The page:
"Throughout the study of Kabbalah, it's important to mistrust the face value of things. Everything has a deeper meaning than what's obvious at first glance. In a very real way, Kabbalah is the process of improving one's ability to see past the superficial into the depths of life itself. The Kabbalistic sages teach that people don't see everything but can improve their sight, both physical and spiritual insight, through the study and practice of Kabbalah.

"One Kabbalist teaches that Kabbalah needs to be 'chewed on.' He makes the analogy that a baby eats liquid food and often resists the transition to solid food because he or she is forced to start chewing, and that's more difficult. But fortunately, babies learn that mastering the art of chewing food brings great benefit. Similarly, chewing on an outrageous statement such as 'Everything is for the best' is tough, but it just may bring some insight and spiritual reward that doesn't show itself at first glance.

"So what does it mean when the Kabbalistic sages say that everything is for the best?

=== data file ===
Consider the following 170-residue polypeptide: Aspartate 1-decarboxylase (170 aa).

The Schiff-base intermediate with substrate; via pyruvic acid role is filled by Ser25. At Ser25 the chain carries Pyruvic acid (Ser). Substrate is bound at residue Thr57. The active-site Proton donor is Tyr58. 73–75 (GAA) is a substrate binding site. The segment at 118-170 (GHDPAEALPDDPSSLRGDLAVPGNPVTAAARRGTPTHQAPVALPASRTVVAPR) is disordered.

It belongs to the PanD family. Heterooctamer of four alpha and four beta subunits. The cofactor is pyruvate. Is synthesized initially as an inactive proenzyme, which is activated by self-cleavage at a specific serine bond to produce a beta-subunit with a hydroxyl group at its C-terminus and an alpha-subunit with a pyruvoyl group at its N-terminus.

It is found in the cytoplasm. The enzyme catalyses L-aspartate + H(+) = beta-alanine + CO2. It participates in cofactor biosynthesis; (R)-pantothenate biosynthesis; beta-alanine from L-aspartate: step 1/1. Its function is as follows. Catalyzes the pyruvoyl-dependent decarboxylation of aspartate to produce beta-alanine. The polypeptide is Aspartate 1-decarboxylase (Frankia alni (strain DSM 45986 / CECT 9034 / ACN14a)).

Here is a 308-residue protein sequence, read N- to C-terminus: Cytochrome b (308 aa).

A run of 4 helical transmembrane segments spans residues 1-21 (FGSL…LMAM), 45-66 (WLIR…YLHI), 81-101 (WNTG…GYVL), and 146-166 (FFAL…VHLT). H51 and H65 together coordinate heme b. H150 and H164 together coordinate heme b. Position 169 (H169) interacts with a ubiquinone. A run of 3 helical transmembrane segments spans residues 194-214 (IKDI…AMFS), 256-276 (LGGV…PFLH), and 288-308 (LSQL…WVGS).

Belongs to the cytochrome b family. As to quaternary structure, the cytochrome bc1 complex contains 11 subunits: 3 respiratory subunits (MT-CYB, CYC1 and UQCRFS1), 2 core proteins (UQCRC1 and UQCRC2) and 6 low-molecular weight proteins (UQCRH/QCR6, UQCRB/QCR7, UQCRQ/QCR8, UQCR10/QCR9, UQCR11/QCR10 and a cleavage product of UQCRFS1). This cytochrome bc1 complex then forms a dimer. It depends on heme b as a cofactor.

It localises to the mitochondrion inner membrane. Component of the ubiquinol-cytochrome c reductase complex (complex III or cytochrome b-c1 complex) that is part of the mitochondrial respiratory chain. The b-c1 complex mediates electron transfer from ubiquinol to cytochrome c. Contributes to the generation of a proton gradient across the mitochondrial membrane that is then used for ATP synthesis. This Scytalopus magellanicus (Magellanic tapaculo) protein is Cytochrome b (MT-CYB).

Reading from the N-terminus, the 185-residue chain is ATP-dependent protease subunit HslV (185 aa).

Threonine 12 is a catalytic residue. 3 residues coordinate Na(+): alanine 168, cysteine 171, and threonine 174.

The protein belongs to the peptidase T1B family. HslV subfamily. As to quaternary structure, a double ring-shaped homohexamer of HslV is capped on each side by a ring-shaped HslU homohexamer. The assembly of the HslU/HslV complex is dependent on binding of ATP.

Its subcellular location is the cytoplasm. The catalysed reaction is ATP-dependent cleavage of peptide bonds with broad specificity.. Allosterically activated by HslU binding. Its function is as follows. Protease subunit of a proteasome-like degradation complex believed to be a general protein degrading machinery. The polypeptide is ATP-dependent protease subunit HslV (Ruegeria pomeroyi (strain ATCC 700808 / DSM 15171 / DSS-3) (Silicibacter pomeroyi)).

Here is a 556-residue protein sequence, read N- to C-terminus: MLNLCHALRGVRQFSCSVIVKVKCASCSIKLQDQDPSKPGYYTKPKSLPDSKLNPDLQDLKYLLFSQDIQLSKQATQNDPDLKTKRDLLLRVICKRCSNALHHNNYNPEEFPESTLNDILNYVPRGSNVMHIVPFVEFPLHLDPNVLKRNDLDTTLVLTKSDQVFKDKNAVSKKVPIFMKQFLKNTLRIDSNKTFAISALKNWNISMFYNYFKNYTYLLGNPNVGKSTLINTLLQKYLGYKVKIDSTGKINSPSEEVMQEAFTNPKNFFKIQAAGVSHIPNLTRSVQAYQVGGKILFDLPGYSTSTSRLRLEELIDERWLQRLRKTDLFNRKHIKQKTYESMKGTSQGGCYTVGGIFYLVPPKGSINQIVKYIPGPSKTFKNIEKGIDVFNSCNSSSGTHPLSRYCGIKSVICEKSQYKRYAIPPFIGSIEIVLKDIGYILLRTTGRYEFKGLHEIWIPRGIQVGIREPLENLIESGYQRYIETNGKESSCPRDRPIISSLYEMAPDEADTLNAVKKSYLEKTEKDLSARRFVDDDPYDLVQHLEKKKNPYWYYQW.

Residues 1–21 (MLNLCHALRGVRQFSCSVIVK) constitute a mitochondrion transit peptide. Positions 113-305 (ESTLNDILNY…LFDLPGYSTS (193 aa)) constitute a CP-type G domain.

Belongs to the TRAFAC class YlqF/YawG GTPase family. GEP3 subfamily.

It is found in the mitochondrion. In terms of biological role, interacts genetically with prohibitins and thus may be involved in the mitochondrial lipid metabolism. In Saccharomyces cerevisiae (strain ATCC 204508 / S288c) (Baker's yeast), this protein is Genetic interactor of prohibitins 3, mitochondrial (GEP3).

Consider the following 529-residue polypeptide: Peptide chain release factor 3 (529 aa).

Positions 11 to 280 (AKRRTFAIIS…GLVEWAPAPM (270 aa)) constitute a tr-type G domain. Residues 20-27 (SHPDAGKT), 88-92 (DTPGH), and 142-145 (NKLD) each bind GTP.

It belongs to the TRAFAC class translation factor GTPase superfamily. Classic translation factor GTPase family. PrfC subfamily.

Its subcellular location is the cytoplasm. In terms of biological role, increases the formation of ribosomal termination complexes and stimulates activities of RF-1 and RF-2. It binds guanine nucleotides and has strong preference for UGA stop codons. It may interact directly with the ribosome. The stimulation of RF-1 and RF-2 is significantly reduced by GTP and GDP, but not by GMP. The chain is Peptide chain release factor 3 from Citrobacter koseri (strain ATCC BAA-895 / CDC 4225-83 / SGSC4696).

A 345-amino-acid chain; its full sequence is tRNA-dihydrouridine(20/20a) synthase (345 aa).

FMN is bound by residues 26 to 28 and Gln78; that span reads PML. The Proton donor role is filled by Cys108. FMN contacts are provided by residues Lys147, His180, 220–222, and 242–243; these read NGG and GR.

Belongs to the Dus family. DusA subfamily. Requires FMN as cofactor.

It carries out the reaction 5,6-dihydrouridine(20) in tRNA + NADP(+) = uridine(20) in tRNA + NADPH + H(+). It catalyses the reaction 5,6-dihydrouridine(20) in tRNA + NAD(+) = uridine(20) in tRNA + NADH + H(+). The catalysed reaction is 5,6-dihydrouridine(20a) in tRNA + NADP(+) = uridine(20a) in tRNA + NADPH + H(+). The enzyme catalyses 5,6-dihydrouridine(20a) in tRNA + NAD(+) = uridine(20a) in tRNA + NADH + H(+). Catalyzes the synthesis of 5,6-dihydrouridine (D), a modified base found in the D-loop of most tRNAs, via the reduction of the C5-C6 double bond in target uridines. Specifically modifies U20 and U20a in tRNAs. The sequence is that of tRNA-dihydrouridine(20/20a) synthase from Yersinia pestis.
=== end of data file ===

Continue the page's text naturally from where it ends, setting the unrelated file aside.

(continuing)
"Understanding how magic tricks work is a great metaphor for addressing this question. Imagine that a magician shows his hat to the audience, and it's empty. After 'proving' to the audience that there's nothing in his hat, he reaches in and pulls out a rabbit. Needless to say, the stage magician didn't actually produce a rabbit out of nothing, but it appears that way to the audience because they don't see everything.

"Perhaps the hat had a secret compartment that fooled the eye into thinking that the hat was entirely empty. Perhaps the rabbit was up the magician's sleeve and he dropped it into the hat as he reached in and grabbed it. Or perhaps what he took out of the hat looked like a rabbit but was actually a cleverly disguised device that could fold up into the hat as if it weren't there and then inflate as the magician revealed it to the audience."